Vail Resorts gets a mouthful of PETA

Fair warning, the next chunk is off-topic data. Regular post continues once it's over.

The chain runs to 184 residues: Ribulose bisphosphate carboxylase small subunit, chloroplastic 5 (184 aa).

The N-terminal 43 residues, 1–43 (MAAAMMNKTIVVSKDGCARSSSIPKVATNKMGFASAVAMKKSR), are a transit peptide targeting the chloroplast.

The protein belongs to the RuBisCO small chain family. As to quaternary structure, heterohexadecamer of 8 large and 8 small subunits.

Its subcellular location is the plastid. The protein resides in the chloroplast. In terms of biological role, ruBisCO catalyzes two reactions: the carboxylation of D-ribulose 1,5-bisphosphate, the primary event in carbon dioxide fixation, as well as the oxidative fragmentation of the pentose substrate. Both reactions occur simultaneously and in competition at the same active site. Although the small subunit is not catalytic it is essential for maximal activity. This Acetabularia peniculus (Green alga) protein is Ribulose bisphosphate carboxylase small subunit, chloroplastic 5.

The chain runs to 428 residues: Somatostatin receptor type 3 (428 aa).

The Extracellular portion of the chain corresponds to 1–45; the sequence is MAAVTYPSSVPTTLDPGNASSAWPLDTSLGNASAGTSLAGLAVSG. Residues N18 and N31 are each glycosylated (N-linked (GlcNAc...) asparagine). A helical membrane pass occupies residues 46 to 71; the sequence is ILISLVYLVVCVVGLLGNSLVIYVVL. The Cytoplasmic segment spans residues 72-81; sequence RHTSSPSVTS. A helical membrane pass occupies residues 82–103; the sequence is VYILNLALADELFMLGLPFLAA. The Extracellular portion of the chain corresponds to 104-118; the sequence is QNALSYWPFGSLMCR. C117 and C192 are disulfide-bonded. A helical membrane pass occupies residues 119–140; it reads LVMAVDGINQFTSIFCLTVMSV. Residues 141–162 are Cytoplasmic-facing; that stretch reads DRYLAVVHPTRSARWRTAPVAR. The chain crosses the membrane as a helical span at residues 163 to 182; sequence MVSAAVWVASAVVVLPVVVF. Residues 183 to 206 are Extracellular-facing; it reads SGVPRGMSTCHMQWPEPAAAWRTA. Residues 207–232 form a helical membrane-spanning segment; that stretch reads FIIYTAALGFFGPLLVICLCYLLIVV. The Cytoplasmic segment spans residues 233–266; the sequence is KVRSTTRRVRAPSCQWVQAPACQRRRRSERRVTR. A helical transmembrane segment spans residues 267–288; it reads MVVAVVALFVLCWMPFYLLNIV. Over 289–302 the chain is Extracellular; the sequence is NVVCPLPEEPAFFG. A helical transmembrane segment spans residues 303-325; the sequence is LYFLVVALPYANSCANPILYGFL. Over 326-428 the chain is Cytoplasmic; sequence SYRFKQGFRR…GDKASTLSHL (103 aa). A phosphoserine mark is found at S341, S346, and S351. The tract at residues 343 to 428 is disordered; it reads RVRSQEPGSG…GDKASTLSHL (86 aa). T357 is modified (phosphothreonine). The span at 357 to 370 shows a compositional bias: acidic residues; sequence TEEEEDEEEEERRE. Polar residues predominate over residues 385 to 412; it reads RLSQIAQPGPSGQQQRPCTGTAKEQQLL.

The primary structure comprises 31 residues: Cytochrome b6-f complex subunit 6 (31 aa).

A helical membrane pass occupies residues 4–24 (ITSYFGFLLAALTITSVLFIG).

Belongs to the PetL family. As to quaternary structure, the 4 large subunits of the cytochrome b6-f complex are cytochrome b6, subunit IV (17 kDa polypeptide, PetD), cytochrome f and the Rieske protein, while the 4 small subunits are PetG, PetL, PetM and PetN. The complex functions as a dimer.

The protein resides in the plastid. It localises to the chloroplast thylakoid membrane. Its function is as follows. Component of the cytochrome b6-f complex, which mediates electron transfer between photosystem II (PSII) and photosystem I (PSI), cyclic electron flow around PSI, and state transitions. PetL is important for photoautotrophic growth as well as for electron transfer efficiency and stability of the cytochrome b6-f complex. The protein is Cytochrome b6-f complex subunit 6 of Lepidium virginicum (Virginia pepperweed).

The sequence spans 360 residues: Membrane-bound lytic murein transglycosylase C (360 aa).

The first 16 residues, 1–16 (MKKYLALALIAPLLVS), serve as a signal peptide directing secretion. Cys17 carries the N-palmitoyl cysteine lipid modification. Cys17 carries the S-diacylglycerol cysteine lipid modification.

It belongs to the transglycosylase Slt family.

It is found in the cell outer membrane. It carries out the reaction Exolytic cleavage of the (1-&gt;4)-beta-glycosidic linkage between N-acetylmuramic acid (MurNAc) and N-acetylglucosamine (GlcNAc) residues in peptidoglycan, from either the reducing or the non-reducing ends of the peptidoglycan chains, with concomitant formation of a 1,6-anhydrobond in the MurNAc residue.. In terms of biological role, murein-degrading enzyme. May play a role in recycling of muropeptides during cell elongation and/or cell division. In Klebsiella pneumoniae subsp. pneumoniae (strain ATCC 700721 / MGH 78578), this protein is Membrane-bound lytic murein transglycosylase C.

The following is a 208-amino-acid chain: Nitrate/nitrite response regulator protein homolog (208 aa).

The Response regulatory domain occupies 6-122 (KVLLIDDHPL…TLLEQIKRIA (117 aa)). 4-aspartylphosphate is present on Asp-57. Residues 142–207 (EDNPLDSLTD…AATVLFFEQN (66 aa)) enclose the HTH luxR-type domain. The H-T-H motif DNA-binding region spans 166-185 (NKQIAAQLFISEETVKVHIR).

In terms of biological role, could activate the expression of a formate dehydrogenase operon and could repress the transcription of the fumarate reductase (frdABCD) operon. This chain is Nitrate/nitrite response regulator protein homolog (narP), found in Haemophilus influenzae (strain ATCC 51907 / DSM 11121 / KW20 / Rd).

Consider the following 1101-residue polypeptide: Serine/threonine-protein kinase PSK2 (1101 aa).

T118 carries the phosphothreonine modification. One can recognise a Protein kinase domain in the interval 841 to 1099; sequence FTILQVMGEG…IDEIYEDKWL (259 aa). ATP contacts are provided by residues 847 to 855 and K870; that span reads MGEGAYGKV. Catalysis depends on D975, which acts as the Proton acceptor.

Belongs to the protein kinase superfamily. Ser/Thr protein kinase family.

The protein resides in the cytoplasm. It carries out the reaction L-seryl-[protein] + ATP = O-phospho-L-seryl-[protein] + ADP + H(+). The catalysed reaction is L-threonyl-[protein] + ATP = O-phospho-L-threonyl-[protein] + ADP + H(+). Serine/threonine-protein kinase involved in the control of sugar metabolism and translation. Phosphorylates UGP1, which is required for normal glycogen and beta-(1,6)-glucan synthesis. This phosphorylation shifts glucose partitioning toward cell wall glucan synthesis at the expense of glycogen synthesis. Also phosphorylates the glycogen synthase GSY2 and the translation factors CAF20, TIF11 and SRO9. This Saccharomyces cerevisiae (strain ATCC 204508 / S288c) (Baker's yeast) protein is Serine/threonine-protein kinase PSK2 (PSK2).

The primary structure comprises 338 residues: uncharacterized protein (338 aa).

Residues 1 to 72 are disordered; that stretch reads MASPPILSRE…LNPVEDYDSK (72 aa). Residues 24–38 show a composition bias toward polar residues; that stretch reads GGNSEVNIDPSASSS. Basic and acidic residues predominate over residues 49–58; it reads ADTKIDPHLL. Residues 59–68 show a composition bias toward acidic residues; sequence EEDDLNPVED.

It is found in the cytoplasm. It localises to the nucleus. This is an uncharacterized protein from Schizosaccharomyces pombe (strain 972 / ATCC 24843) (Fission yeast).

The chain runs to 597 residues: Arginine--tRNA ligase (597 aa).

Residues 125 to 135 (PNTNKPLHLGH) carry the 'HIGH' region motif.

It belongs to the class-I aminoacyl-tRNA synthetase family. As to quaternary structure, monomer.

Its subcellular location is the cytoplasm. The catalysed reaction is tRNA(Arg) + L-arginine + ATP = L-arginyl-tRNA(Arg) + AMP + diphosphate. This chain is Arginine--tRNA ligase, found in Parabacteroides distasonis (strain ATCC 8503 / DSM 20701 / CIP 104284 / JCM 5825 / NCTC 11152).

This is the time of year when Vail Resorts would normally be thrilled to have images of a crackling fire in a cozy ski lodge appearing in national magazines.But when the flames are consuming the lodge, allegedly the work of eco-terrorist arsonists four years ago, and the ads are running in Newsweek, ski company officials feel their sphincters instantly tightening.”When I first saw (the ad), it took my breath away,” says Vail Chief Operating Officer Bill Jensen. “I thought, ‘What’s this? Oh my God.'”The ad, which so far has only appeared in Newsweek but may soon run in U.S. News & World Report and Time, was paid for by the Center for Consumer Freedom (CCF) in Washington, D.C., a conservative, pro-industry lobbying organization.It shows Two Elk Lodge burning to the ground on Oct. 19, 1998, when members of the shadowy Earth Liberation Front allegedly set seven fires on Vail Mountain, causing $12 million in damage.The photo, snapped by Vail firefighter Mark Mobley, has become the poster child for radical environmentalism, and the Vail fires are still thought to be the most costly act of eco-terrorism on U.S. soil.The ad targets PETA (People for the Ethical Treatment of Animals), which the CCF says supports the Earth Liberation Front and its radical tactics. It quotes PETA officials sympathetically supporting ELF’s agenda, and asks, “PETA: As warm and cuddly as you thought?”PETA, while viewed by many as extremist for its pro-animal positions, is a legitimate non-profit group that uses non-violent methods to oppose human consumption and exploitation of animals.But the CCF alleges, and provides tax documents as proof, that PETA has provided $1,500 of financial support to ELF, which claims to have set the Vail fires to protest the ski company’s Blue Sky Basin expansion. At the time, that project was clear-cutting trees in an area widely believed to be prime habitat for the endangered Canada lynx, a small wildcat similar to a bobcat.Vail, meanwhile, is caught in the middle of the controversial ad blitz. The Colorado ski industry, since 9/11, has been marketing itself as a secure haven for vacationers seeking a safe escape from embattled big cities.”That’s where (the ad is) really insidious on their part,” PETA general counsel Jeff Kerr says. “The timing of these ads clearly is playing on the fears of people in the wake of Sept. 11, and that is the height of inappropriateness.”Mike Burita, communications director for the Center for Consumer Freedom, says, “We haven’t labeled these organizations as terrorists, the FBI has. If PETA is going to finance them those are the types of activities that they’re endorsing. If they want to publicly condemn these groups, we’ll lay off them.”Vail’s Jensen, meanwhile, wishes the photo would just go away, but he admits it is now in the public domain and that the ski company has no legal recourse. He’s just thankful the ad only identifies the fire in general terms.”For people in this valley the image is so powerful, and people who have connection to Vail will recognize it instantly, but for the general population it will just look like a building on fire,” Jensen says. “It brings back emotions that probably a lot of us thought we had moved beyond.”Jensen says he is concerned with the negative marketing impacts of the campaign, but doubts it will cause people to change vacation plans to Vail.”The emotional scarring (of the photo) brings up all the issues of safety and security and people’s vacations and has a connection for those of us in the valley who are concerned with tourism,” Jensen says. “(But) only people particularly familiar with Two Elk and the circumstances surrounding the fire would recognize it as Vail. It’s not like people in Europe would recognize what it was.”The CCF’s Burita, who says his group at one time was financed by big tobacco but now is largely supported by the food and beverage industries, says any marketing damage to Vail or the Colorado ski industry is unintentional.”We’re not trying to do anything that’s going to hinder the ski industry, but we think it’s important that the public is aware ,” Burita says. “Despite the pain that this brings back (for Vail residents), we think it’s important that the public knows that there are these organizations out there engaged in these kinds of activities.”No one was injured or killed in the Vail fires, and four years later, no arrests have been made. ELF apparently remains active in Colorado, recently threatening to destroy water storage facilities near Winter Park.”Regarding the Vail fires and the Earth Liberation Front, that is an ongoing investigation,” says FBI special agent Ann Atanasio. “We have no new information that we are reporting. The same thing with the threats in Winter Park. That investigation is continuing.”PETA lawyer Kerr denies any connection to ELF or the Vail fires, but refuses to condemn the attacks.”We don’t take a position,” Kerr says of ELF. “Their tactics are their tactics. PETA is a non-violent, peaceful social change group, and it’s not for us to condemn or advocate on behalf of anyone else.”Pressed on where PETA stands on the ski industry and its expansion into the National Forest, Kerr says, “We think that the animals have right to their habitat and that they should be left alone. It’s not the idea of recreation (that PETA is opposed to) it’s tread lightly. Don’t interfere with the animals, you’re in their home. Be respectful as a guest.”Kerr says a quote in the ad by PETA President Ingrid Newkirk “Our nonviolent tactics are not as effective” was taken out of context, but is essentially true.A quote in the ad by PETA campaign director Bruce Friedrich “It would be great if all the fast-food outlets, slaughterhouses, these laboratories and the banks who fund them exploded tomorrow” was entirely inappropriate, Kerr says, and that Friedrich was reprimanded.”I don’t know, maybe he had too much cough syrup that morning,” Kerr says.